3. Snap: After scoring the line, lift the handle and let the pressure down onto the center of the tile. Apply a firm and gentle pressure to the handle. If your tile was properly scored, it will snap easily.
4. Smooth: If the edges of tile are sharp or rough, smooth with a rubbing stone or brick.
How Much is a Snap Cutter? Snap cutters can cost as little as $15 to $25, but professional ones go up to $200. Tools Boss.com recommended the QEP 10630Q 24-Inch Manual Tile Cutter which is typically around $100.
A tile nipper, also known as a nibbling tool, will help you to cut tile in small snips, which is difficult to do with larger tools. You need to have some patience though, as you can cut tile this way only a little bit at a time!
When Does it Work Best? When you want to make irregular cuts rather than straight– such as curved cuts, arcs, circular sections, tiny cutouts or notches - a tile nipper is beneficial. Tile nippers are excellent for cutting small pieces off a tile; for example, around toilet flanges, faucet valves, door cases, etc.
When to Avoid? When you want to cut off large, straight pieces!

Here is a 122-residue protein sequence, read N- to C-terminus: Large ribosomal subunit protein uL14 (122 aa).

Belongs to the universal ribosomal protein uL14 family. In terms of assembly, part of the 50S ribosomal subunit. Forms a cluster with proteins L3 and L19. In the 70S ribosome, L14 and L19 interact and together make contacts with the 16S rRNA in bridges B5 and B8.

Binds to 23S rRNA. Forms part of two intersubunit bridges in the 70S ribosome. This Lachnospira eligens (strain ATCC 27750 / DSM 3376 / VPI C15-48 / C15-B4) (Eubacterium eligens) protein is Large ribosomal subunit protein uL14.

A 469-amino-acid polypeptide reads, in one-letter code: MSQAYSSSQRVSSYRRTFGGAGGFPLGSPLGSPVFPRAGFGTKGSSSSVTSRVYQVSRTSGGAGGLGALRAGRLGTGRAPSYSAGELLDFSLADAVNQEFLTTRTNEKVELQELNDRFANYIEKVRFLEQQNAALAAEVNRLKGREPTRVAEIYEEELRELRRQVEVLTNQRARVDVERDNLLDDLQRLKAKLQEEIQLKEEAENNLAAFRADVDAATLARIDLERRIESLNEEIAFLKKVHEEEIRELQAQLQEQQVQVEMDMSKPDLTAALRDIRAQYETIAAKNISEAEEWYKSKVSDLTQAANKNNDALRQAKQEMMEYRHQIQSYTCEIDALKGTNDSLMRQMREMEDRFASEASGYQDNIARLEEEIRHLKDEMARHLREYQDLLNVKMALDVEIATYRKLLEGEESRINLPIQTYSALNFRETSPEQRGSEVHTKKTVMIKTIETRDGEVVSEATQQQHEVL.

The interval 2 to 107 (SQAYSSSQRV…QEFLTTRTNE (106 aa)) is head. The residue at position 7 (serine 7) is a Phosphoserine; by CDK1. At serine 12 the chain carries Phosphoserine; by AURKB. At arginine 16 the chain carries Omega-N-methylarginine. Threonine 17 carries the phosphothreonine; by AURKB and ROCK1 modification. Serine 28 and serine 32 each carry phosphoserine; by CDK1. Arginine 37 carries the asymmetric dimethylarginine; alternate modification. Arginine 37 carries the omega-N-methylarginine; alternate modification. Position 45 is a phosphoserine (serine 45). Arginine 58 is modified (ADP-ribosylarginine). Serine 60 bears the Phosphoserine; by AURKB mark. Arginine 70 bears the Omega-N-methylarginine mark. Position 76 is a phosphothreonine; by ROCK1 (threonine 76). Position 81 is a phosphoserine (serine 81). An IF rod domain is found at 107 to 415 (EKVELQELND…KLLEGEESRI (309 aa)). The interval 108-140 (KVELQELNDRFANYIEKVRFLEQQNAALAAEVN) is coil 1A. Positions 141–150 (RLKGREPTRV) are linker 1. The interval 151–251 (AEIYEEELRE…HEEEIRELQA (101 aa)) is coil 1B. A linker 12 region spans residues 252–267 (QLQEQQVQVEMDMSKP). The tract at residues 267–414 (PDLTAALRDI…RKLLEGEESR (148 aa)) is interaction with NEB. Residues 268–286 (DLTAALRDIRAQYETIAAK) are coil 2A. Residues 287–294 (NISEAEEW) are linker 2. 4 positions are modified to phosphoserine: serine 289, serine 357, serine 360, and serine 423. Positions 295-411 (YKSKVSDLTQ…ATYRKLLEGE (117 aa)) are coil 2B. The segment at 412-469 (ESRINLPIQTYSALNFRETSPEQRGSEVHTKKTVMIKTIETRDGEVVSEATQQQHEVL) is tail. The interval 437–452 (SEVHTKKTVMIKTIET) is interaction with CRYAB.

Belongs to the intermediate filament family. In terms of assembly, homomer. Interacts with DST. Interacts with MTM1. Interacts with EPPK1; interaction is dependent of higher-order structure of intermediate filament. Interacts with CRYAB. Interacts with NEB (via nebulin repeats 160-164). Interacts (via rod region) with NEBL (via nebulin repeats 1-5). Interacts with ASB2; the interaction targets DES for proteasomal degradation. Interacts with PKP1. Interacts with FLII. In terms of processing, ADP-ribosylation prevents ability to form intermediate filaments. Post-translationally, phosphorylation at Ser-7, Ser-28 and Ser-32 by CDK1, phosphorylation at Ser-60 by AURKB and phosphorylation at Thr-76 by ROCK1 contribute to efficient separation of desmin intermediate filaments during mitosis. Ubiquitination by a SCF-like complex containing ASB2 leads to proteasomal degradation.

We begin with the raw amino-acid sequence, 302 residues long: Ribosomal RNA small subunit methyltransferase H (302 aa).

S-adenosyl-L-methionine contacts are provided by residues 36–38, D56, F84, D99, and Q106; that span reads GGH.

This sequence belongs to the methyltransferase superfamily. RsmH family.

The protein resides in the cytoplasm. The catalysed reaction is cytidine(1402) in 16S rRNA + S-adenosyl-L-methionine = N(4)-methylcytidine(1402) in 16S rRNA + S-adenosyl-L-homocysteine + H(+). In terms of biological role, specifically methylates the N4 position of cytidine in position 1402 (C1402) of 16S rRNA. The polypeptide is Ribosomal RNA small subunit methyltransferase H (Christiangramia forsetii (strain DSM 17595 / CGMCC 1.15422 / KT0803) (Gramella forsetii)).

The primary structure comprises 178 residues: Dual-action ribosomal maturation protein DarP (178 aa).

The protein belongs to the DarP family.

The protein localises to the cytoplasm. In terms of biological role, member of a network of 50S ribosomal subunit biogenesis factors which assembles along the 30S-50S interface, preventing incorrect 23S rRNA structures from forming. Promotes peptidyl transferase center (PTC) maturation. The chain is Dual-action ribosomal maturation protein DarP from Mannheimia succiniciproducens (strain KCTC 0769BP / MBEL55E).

Used for Which Materials? A tile nipper is commonly used with ceramic tiles. It can also cut thinner porcelain, concrete, or even some natural stone tiles but beware that you need a quite firm grip and squeeze to cut those materials. It’s also useful for tiles with smaller sections, such as mosaic tile sheets.
How to Cut Tile with a Tile Nipper
1. Measure & Mark: Mark the line on the tile where you want to make a cut. You can also use a compass, or round objects such as cans or lids to draw a curve or semicircles.
2. Position & Score: If the area you’ll be cutting is far from the edge of the tile, consider cutting the tile down first. In that case, start with a snap cutter or a wet tile saw to score and cut off straight pieces. Then continue shaping your smaller area once it has been trimmed.
3. Snap: Squeeze the nipper’s handles forcefully to nibble the chips one by one. Take small nips, without going too fast so that you don’t risk breaking the tile beyond the mark.
4. Smooth: Tile edges are extremely sharp unless they’re rubbed down! Pay extra attention to rubbing the cuts that will align with objects, such as shower drains.
How Much is a Tile Nipper? Tile nippers usually range between $10-$25 like this QEP
Handheld Tile Cutter with Tungsten Carbide Scoring Wheel for Ceramic Wall Tile up to 1/4 in. Thick from Home Depot.
An angled grinder is helpful to make multiple cuts in different sizes and shapes, including L cuts, circle cuts, straight cuts and square cuts. Although its cuts are not as clean as the ones you get with a wet saw, this tool is still a good option as it requires less finesse to operate. Depending on the work, you can choose electric, cordless, pneumatic or gas powered angle grinders. We recommend electric angle grinders as they are more powerful and cover a lot of surface area (better for large jobs!).